If we want to determine what is true and what not, in a commonly shared reality, we have to be WAY more rigid than you just explained to be. Thats why we have things like knowledge and belief. Knowledge is what can be demonstrated and shared, belief is something personal. You are free to believe in what you want, you are free to claim its true, but be prepared to be told that many others have higher standards for determining what is true and what is not, and what to believe in. To everyone else your "personal, subjective proof" is worthless, just like mine would be to you.

Personal evidence is a smoke screen. If you cant share your evidence with others, its worthless. Otherwise lots of real Napoleons are sitting in  mental hospitals. Thats not how proper reasoning works.

We live in a reality we share with each other. In this reality a god either exists or not. Its impossible for god to exist for you but not for me. So how do we decide what is real and what not? Only by the evidence we can share. How do we stop believing in false things? By being sceptical, by having the highest standards possible, certainly not by trading "i dont know" for "God!" or by attributing any random, mental or possibly drug induced experience to something supernatural.
cetero censeo religionem esse delendam 
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#15

Lack of belief in god(s) or believing there are no gods?
(08-09-2019, 11:32 AM)Mark Wrote:
(08-09-2019, 03:48 AM)Kimdal Wrote: My work mate is hindu and she believes hindu gods. She has shown pictures of how the gods look like. I don’t see much evidence in believing in hindu gods, so I have I decided not to believe in it, after brief examination of claimed "evidence".


You say "I don’t see much evidence in believing in hindu gods" in spite of having spent a "brief examination of claimed "evidence"".  So apparently you feel that is an adequate response to god beliefs you don't already hold.  In relation to hindu gods you are content to declare yourself an atheist.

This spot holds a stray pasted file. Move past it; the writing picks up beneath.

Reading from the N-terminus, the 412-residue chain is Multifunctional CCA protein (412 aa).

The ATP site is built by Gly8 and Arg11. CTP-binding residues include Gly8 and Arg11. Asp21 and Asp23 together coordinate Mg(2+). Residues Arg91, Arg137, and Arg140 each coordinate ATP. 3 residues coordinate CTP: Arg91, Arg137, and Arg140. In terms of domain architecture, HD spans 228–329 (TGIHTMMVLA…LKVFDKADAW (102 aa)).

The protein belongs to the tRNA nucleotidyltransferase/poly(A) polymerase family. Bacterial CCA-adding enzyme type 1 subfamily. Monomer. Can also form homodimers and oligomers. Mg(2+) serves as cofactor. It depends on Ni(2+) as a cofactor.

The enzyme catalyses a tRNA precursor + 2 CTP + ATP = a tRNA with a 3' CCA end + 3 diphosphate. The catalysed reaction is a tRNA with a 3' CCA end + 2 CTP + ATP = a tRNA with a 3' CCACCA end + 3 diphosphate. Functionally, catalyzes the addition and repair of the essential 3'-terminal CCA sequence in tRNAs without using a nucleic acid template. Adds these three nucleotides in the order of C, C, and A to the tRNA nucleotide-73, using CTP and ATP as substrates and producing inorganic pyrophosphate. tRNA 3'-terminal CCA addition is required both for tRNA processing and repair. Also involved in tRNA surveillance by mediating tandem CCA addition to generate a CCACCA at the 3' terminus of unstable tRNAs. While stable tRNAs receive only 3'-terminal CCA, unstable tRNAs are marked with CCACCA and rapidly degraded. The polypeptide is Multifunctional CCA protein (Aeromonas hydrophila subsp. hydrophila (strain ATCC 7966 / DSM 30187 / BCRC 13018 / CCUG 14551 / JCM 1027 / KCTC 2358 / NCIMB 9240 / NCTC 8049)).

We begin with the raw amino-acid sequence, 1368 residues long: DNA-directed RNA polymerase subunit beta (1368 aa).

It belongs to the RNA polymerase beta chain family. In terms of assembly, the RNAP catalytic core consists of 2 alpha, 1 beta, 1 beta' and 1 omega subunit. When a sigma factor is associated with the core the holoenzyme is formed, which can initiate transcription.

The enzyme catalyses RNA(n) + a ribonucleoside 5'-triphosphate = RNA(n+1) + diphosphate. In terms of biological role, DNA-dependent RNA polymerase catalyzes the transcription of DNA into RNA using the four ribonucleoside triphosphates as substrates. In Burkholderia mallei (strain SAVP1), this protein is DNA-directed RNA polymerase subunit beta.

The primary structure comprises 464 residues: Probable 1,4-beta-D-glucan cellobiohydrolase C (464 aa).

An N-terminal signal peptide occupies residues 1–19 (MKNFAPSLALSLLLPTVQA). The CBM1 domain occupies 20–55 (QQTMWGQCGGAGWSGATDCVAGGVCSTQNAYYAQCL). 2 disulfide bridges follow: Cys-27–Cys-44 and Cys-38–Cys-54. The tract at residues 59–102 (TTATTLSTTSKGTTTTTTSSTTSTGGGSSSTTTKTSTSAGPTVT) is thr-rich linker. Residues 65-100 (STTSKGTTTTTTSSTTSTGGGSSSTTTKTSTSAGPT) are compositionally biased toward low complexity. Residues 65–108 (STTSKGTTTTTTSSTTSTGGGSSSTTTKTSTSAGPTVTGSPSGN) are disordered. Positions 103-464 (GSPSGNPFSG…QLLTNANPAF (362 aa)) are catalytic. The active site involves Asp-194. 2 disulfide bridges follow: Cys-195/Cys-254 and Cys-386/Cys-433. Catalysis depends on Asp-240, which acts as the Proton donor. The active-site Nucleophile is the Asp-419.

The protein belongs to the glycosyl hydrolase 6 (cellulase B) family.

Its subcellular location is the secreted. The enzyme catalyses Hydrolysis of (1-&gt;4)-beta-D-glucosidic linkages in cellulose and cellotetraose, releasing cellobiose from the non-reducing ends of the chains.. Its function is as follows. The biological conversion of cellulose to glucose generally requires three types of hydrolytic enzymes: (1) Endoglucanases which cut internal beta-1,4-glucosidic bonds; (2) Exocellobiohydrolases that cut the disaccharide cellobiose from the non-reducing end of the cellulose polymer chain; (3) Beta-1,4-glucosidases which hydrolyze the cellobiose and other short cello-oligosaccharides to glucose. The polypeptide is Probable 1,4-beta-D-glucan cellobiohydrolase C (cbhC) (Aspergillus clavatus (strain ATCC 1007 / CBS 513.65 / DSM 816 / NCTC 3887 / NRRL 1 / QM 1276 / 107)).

Correct. I think all atheists agree that all gods are man made. For me god can not be man made. Looking at the image of one of the hindu god, and hearing the attributes of that god, I didn't need to examine more. That god was man-made clearly.

And it makes perfect sense to me that atheists think that my God (from the Bible) is not only man-made but insane, killing his son etc. I'm not ignorant. I have read atheistic literature, e.g. from Dawkins. I would also consider Bart Ehrman as atheistic author, although I'm not sure about his standpoint except that he claims in his books that Bible is not reliable source. I have also read blogs from atheists, so I understand that my beliefs seem silly to them.
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#16

Lack of belief in god(s) or believing there are no gods?
(08-09-2019, 11:22 AM)Kimdal Wrote: For FSM no-one has provided even a remote evidence, AFAIK.

Which is precisely the same scenario for the Abrahamic god or the Hindu gods.  
Nobody has provided even remote evidence.

Quote:I'm curious, how were you able to dismiss Abrahamic god so quickly?

In exactly the same way you dismissed the Flying Spaghetti Monster.

Quote:People believe in very strange things, but nothing that I know or have heard comes close to believing in FSM.